Governor McAuliffe vetoes 'Tebow Bill'
RICHMOND, Va. (WSET) -- Governor Terry McAuliffe vetoed a bill Monday that would allow home-schooled students across the commonwealth to play high school sports.
HB 1578, commonly known as the "Tebow Bill," would have opened interscholastic programs in public schools to home-schooled students, without subjecting those students to the same academic or attendance standards as public school students.
"Allowing home-schooled students to participate in interscholastic competitions would disrupt the level playing field Virginia's public schools have developed over the past century," the Governor said in his veto statement.
The bill was introduced by Del. Rob Bell, R-Charlottesville.
The bill is nicknamed for former NFL quarterback Tim Tebow, who was allowed to play football for a high school in Florida while he was being home-schooled. Bell has introduced similar legislation each year since 2005.
You can read the Governor’s full veto statement below:
Pursuant to Article V, Section 6, of the Constitution of Virginia, I veto House Bill 1578, which prohibits public schools from joining any organization governing interscholastic programs that does not allow home-schooled students to participate. More than 300 public schools belong to the Virginia High School League (VHSL), an organization through which member schools have regulated interscholastic competition since 1913. Each year over 200,000 public school students, who satisfy the VHSL's 13 individual eligibility requirements, participate in one or more of the league's 27 sports and 11 academic activities.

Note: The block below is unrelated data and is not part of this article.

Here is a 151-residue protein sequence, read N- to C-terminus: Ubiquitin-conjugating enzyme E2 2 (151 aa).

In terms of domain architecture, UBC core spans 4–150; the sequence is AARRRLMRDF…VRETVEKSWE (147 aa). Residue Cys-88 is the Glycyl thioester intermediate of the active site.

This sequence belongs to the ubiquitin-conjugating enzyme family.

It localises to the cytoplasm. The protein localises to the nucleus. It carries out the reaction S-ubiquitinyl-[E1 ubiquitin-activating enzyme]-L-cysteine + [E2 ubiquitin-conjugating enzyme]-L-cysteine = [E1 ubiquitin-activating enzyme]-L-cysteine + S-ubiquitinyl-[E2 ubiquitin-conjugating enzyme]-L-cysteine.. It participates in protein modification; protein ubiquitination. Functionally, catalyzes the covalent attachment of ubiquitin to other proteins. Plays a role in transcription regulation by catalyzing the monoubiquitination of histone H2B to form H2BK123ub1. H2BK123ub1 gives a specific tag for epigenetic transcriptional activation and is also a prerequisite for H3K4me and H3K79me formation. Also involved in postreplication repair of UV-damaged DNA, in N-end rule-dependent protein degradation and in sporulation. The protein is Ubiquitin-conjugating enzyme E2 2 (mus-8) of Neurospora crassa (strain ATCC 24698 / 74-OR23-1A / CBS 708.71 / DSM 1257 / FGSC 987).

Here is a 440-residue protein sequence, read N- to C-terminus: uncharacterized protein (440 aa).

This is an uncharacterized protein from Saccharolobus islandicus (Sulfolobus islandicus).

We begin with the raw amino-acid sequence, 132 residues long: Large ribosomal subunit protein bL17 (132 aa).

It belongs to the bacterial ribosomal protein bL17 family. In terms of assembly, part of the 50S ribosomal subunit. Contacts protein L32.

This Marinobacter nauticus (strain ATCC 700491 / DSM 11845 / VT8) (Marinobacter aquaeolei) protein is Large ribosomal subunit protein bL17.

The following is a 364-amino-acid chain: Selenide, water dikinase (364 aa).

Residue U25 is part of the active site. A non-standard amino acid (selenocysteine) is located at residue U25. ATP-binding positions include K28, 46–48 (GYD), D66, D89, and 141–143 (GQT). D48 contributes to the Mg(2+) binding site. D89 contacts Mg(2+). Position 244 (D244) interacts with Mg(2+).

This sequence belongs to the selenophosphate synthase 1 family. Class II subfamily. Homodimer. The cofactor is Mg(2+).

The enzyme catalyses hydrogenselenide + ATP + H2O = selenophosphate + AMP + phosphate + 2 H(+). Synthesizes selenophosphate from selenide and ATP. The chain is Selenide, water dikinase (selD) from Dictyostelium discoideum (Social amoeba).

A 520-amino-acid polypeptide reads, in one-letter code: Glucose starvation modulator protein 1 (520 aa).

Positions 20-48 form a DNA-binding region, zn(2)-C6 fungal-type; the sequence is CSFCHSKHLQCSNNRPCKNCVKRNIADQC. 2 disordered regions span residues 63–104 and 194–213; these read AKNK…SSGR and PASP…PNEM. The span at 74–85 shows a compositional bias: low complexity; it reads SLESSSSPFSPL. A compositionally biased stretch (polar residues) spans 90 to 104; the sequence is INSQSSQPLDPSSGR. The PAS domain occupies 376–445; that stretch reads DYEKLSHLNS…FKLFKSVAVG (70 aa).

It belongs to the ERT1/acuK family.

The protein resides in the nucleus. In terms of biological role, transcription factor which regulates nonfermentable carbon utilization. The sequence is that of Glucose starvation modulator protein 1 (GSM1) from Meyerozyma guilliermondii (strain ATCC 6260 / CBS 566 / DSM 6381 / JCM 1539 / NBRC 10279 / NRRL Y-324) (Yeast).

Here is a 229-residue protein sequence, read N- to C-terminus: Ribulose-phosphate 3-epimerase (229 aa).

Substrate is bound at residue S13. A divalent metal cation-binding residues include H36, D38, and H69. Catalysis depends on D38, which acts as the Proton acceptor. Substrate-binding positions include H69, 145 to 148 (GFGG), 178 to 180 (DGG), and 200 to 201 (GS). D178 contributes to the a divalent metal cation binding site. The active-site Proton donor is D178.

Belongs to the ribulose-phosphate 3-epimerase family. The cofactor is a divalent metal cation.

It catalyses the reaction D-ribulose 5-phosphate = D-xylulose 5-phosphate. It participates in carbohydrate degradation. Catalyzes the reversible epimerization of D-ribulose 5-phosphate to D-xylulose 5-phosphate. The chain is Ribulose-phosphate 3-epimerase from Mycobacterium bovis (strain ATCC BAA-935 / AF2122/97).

Allowing home-schooled students to participate in interscholastic competitions would disrupt the level playing field Virginia's public schools have developed over the past century. While the bill provides that home-schooled students must demonstrate evidence of progress in order to participate in interscholastic activities, the unique nature of their educational situation precludes conformity to the same standards.
Virginia's public schools provide a complete package of scholastic offerings and access to extracurricular activities. Participation in athletic and academic competitions is a privilege for students who satisfy eligibility requirements. Opening participation in those competitions to individuals who are not required to satisfy the same criteria codifies academic inequality in interscholastic competition.
Accordingly, I veto this bill.
Terence R. McAuliffe
Capital News Service contributed to this report.